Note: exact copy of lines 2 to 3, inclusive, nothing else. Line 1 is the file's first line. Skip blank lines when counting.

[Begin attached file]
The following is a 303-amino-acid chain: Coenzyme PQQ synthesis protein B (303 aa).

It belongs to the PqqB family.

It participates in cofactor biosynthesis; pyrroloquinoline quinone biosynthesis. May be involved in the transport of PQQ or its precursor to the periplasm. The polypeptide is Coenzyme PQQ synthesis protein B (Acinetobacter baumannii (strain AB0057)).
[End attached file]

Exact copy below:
It belongs to the PqqB family.

It participates in cofactor biosynthesis; pyrroloquinoline quinone biosynthesis. May be involved in the transport of PQQ or its precursor to the periplasm. The polypeptide is Coenzyme PQQ synthesis protein B (Acinetobacter baumannii (strain AB0057)).